Kenny Cunningham played 30,149 minutes of Premier League football without scoring. Next on the list is Everton cult hero Tony Hibbert with fewer than 24,000.

Cunningham appeared in 335 Premier League matches (or Premiership, as it was called back then) for Wimbledon and Birmingham City. 

For some context, Dennis Diekmeier has the same status in Germany. Diekmeier has appeared in Bundesliga odds on just over 200 occasions.

Cunningham’s ‘record’ will take some beating – he is well over the 300 mark and only six other players (Hibbert, Des Walker, Richard Shaw, Stephane Henchoz, Danny Simpson and Steve Potts) have even played 200 times in the Premier League without scoring.

Cunningham’s barren time in front of goal was not limited to league action.

He scored just two club goals in a career which spanned over 600 appearances, and he never found the net despite amassing 72 caps for Ireland between 1996 and 2005. 

Some goalkeepers were a more profitable betting option in the goalscorer markets than Cunningham.

What he brought to the table, though, was invaluable for his teams, even earning the ‘King Kenny’ nickname at St Andrew’s.

A steady, reliable defender with unquantifiable leadership qualities, Cunningham was appreciated by fans and teammates alike, resulting in becoming FAI International Player of the Year in 1998 and twice earning Player of the Year honours at Wimbledon.

A move to Wimbledon from Millwall along with Jon Goodman for £1.3 million began Cunningham’s Premiership career and goalless run.

Cunningham arrived at Wimbledon with the club fractured. The Crazy Gang culture had all but vanished, and there was a civil war between the fans and the owners over a proposed move to Milton Keynes.

Wimbledon were playing their home matches at Selhurst Park by this point, and Cunningham saw the turmoil close up.

"At the very end, I remember lads protesting at the games, carrying coffins and the like. We were aware of what was going on, but - as a player - there is really very little you can do. There really was some distance between the players and those in the boardroom.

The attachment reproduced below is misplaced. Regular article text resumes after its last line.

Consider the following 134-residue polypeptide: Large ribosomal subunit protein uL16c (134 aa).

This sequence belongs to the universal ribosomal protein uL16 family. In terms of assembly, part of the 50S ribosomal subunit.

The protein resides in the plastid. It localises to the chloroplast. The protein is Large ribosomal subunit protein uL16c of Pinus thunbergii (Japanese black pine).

"[Going back to Plough Lane] was dead, but then you were talking about relocation to Milton Keynes, the retail aspect - the whole sheban.

"I could understand it from a business point of view, but I never bought that this would be the same club when you are moving them sixty miles up the road."

The Irishman remained with Wimbledon even after relegation ended their time in Premier League predictions, but he returned to the topflight with Birmingham City in 2002 and was immediately an integral part of the side.

He racked up 134 league appearances in just four seasons in the Second City, and was adored by the blue half of Birmingham. 

Still, there was bad blood between Cunningham and the club with barbs fired between the player, David Gold and Steve Bruce after his departure. 

A move to Sunderland followed, but the end of his Birmingham signalled the closing of his Premier League chapter.


*Credit for all of the photos in this article belongs to AP Photo*

 

FIRST PUBLISHED: 21st September 2022

About the Author
By
Sam Cox

Sam is a sports tipster, specialising in the Premier League and Champions League.

He covers most sports, including cricket and Formula One. Sam particularly enjoys those on the other side of the Atlantic Ocean – notably MLB and NBA.

Watching, writing and talking about sports betting takes up most of his time, whether that is for a day out at T20 Finals Day or a long night of basketball.

Having been writing for several years, Sam has been working with 888Sport since 2016, contributing multiple articles per week to the blog.